Steve Goldberg (click for bio) is Research Vice President, HR Technology and Workforce Strategies at HfS Research
Back when enterprise time began and God was handing out the technology dollars, why was the Chief HR Officer always seemingly at the back of the queue? Why did so many of our beloved enterprises become plagued with the clunkiest, funkiest legacy systems we never could have dreamed up in our worst nightmares? Especially when you consider the data critically and sensitivity of one’s employees – their profiles, their health records, their compensation, their performance etc…
So it’s no surprise that the advent of the SaaS based HR suite has been embraced like manna from Infosys heaven. Suddenly, our HR-technology plagued enterprises can hatch a plan to rip out the cancerous legacy and slam in something that’s standardized, has hire-to-retire process that are sort of adequate, and doesn’t require that cobol transformation project each time you try to push through an exception payment. So what better timing than for HfS to bring aboard Steve Goldberg – a true veteran of the HR tech world – to lead our thinking in the space and is freshly returned to his desk from the HR Technology show (read his blogs here).
Welcome Steve! Can you share a little about your background and why you have chosen research and strategy as your career path?
Sure Phil. I’ve basically operated on all sides of HR Technology, so a real diversity of experiences. This includes HRIS and Talent Management practitioners in the U.S. and Europe, HCM product strategy leader at both PeopleSoft and emerging solutions companies, co-founder of a recruiting software company, HR-M&A and HR Shared Services exec, a previous stint as an industry analyst, and advisory engagements the last 10 years with solution vendors and end-customers around the globe. This pattern of diverse perspectives and experiences likely started in grad school, as I first pursued a Masters in Social Work and then made a left (or perhaps right) turn to earn an MBA in HR. On the research and strategy part of your question, strategy work is what I hope keeps my brain reasonably serviceable, and I guess research ensures the strategy work is based on what is really happening.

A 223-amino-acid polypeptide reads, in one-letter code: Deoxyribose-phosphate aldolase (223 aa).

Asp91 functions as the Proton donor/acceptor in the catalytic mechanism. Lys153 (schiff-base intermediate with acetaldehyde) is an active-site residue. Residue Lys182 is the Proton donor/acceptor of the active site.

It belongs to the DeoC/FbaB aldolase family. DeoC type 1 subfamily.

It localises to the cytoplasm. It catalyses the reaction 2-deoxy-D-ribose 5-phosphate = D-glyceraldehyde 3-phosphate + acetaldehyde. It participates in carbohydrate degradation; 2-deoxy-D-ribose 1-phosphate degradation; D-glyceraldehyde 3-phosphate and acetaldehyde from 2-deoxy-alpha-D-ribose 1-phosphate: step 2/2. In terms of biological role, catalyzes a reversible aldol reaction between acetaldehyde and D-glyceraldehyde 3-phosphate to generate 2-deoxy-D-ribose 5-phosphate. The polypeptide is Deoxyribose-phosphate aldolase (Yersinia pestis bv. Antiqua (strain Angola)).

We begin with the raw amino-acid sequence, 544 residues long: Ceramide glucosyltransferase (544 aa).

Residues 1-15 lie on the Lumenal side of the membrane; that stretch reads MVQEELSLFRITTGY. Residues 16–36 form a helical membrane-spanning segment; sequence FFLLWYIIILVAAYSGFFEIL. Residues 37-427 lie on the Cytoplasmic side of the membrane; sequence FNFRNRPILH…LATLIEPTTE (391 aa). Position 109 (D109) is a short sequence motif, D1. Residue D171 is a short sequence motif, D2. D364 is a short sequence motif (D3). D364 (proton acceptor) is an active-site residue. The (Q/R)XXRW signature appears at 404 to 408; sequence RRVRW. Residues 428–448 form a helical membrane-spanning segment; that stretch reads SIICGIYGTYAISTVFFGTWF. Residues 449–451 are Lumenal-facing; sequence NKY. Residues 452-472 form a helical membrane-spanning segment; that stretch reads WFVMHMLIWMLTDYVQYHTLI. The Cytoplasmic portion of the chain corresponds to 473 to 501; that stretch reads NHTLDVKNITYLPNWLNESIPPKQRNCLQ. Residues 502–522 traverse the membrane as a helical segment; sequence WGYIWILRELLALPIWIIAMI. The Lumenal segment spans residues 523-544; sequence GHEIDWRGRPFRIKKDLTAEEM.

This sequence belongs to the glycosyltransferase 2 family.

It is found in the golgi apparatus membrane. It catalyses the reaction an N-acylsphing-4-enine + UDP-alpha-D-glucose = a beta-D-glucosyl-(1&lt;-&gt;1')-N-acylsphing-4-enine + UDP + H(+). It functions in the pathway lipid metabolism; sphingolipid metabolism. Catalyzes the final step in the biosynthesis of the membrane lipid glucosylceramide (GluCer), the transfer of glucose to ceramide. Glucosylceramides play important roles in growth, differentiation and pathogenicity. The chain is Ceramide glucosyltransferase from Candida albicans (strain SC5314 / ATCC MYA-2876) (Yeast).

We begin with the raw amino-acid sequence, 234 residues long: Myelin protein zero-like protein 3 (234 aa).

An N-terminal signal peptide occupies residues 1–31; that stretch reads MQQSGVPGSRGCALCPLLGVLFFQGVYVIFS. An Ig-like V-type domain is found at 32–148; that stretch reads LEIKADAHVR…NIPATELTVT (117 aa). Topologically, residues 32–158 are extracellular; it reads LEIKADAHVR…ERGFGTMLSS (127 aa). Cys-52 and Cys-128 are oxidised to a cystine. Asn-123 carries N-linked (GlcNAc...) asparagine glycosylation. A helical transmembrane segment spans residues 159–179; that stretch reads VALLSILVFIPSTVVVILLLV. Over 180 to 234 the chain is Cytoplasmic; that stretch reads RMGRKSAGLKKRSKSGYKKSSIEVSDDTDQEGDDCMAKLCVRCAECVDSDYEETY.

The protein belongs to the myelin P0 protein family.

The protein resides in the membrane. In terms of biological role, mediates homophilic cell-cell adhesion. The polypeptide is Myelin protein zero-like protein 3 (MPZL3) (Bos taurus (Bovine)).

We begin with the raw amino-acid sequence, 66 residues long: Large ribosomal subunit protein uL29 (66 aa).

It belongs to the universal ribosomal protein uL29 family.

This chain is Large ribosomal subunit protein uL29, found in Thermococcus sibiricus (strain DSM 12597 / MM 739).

And why did you choose to join HfS… and why now?
I chose HfS for 2 main reasons: In my career I’ve always tried to be around folks smarter than me (the rising tide lifts all boats principle), and who are also thinking differently than most. A former colleague once told me that it’s not what you think, but how you think. The first time I read your stuff, Phil, that comment from decades ago came back — and frankly that’s when I reached out to you.
What are the areas and topics that you will focus on in your analyst role?
My role, and the themes I’ll be exploring, will focus on both the HR Tech solutions space and the HR services (or in HfS-speak) “as-a-service” market. I tend to study business value drivers and impediments, and how both vendors and customers maximize the former while minimizing the latter. As we know, the pace of innovation and product/services advances is often ahead of corresponding adoption curves, so my work will also try to help both vendors and customers navigate this challenge. Clarifying various vendor claims that can confuse buyers is also of interest to me; e.g., what is truly an industry or global solution?
And what hot trends and developments are capturing your attention today?
These would include what capabilities and innovations are driving the most business value, looking at the “big 4” themes in HR Tech — Social, Mobile, Analytics and Cloud — and discussing the likely trajectory of each with people on all sides of the value chain, and also collaborating with HfS colleagues on covering unique angles around more traditional services areas like Payroll, Benefits, HRO/RPO, etc.
So what do you do with your spare time (if you have any…)?
Well, I try to play piano almost daily as I never know when an opportunity will surface again to play in a local venue, I take walks on the beach here in FL when the heat isn’t too oppressive (so about 6 weeks a year), play computer chess, and get vicarious thrills from the lives my 2 adult kids are leading.
Steve – I look forward to challenging you to a chess game soon when you can hone those strategic skills against me =)